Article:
ECHR fails to protect Christian’s right to freedom of religious expression
What’s at Stake
- The freedom of religious expression
- The right to manifest one’s faith in the workplace
- The right of conscience to wear Christian symbols
Shirley Chaplin had worn a cross as a symbol of her Christian faith ever since she was sixteen. And apart from a short time during an operation, she had never taken it off. During most of that period, she worked as a nurse at her local government-run hospital.
But in 2009, changes to the staff uniform requirements at the hospital demanded that she remove her cross for work. Shirley was surprised by the sudden changes and, because she had worn her cross for such a long time, couldn’t contemplate taking it off. “I have worn my cross for 38 years and it has never harmed anybody,” she said. “If I am forced to hide it, I feel I am denying my Christian convictions. I feel torn between my faith and my job.”
To make matters worse for Shirley, her colleagues who followed other religions were allowed to wear their religious items, including very prominent headscarves. Over the course of several months she attempted to find a solution by making a number of reasonable suggestions, but the hospital was unwilling to change its position. With representation from religious liberty barrister Paul Diamond, she decided to take the matter to court.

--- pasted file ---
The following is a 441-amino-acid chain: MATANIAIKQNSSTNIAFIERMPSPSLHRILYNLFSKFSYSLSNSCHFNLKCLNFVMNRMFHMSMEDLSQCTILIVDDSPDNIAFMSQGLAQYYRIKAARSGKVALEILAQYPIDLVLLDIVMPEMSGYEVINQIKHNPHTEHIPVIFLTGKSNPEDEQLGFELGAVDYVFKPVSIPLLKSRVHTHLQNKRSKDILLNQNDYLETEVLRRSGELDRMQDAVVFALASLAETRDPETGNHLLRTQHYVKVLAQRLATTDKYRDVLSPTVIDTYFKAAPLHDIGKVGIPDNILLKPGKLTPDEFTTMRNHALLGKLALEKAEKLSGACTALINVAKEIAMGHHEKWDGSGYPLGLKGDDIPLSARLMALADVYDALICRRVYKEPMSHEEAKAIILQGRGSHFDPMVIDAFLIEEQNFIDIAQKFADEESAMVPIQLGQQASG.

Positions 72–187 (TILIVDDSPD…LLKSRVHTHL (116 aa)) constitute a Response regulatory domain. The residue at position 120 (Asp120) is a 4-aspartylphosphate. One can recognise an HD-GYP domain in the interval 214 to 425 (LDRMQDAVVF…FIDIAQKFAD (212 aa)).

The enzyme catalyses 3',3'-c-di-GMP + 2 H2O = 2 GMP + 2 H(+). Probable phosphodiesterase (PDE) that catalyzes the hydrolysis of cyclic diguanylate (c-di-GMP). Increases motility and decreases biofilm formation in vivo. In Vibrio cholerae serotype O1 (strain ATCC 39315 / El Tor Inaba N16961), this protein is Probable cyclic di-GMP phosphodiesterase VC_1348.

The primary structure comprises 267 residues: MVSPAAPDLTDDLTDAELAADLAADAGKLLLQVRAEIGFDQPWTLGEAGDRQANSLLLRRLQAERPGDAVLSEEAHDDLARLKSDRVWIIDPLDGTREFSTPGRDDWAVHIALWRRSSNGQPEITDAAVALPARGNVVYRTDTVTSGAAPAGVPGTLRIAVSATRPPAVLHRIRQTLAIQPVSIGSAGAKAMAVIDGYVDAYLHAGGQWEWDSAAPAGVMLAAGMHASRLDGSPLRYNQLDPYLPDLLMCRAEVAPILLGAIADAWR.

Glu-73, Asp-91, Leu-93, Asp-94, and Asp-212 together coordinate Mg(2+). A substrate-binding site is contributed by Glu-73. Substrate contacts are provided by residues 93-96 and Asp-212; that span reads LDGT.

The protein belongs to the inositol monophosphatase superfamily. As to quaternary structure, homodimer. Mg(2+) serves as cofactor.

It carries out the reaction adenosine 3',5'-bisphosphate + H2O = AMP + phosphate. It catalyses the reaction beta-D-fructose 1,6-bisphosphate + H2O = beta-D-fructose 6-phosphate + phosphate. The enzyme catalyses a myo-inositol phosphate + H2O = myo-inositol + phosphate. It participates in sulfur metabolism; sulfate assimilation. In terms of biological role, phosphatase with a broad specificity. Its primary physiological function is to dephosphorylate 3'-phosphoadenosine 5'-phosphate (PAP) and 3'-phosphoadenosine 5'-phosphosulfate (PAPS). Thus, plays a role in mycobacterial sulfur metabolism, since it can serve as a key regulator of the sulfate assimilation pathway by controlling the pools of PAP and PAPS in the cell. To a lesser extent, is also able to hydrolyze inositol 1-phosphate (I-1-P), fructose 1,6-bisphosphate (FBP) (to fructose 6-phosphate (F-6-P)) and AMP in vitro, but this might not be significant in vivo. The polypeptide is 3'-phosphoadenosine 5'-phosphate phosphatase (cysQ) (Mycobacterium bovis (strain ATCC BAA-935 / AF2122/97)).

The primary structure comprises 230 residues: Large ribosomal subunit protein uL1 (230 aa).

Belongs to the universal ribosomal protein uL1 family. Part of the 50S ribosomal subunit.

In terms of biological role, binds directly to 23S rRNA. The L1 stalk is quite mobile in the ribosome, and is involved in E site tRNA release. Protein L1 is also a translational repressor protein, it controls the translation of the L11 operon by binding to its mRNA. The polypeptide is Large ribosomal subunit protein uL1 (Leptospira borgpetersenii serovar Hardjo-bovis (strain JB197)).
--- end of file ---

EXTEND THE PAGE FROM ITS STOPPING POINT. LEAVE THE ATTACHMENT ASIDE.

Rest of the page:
In April 2010, an Employment Tribunal decided that the hospital could continue its inconsistent treatment. Shirley was still prevented from wearing her cross visibly, while followers of other religions were allowed to display their religious items.
Shirley then took her case to the European Court of Human Rights (ECHR). Paul Coleman, senior legal counsel for ADF International, formed part of Nurse Chaplin’s legal team for the court hearing. ADF International was also given permission to present written legal arguments to the court.
In January 2013, the ECHR reached a disappointing decision. It found that Chaplin’s right to freedom of religion had not been violated, because the hospital’s decision had been based on “health and safety” grounds, even though the exact health and safety risk had never been established in court.
Paul Coleman commented: “Sadly, even though the hospital’s ‘health and safety’ claims were completely unsupported by any evidence during the hearing in the UK, the European Court of Human Rights still decided that Nurse Chaplin’s religious freedom could be overridden on this basis.”
Our Role in the Case
ADF International provided funding for Nurse Chaplin’s case before the European Court of Human Rights and Paul Coleman assisted lead counsel, Paul Diamond, during the oral hearings. ADF International was also given permission to present written legal submissions to the European Court of Human Rights.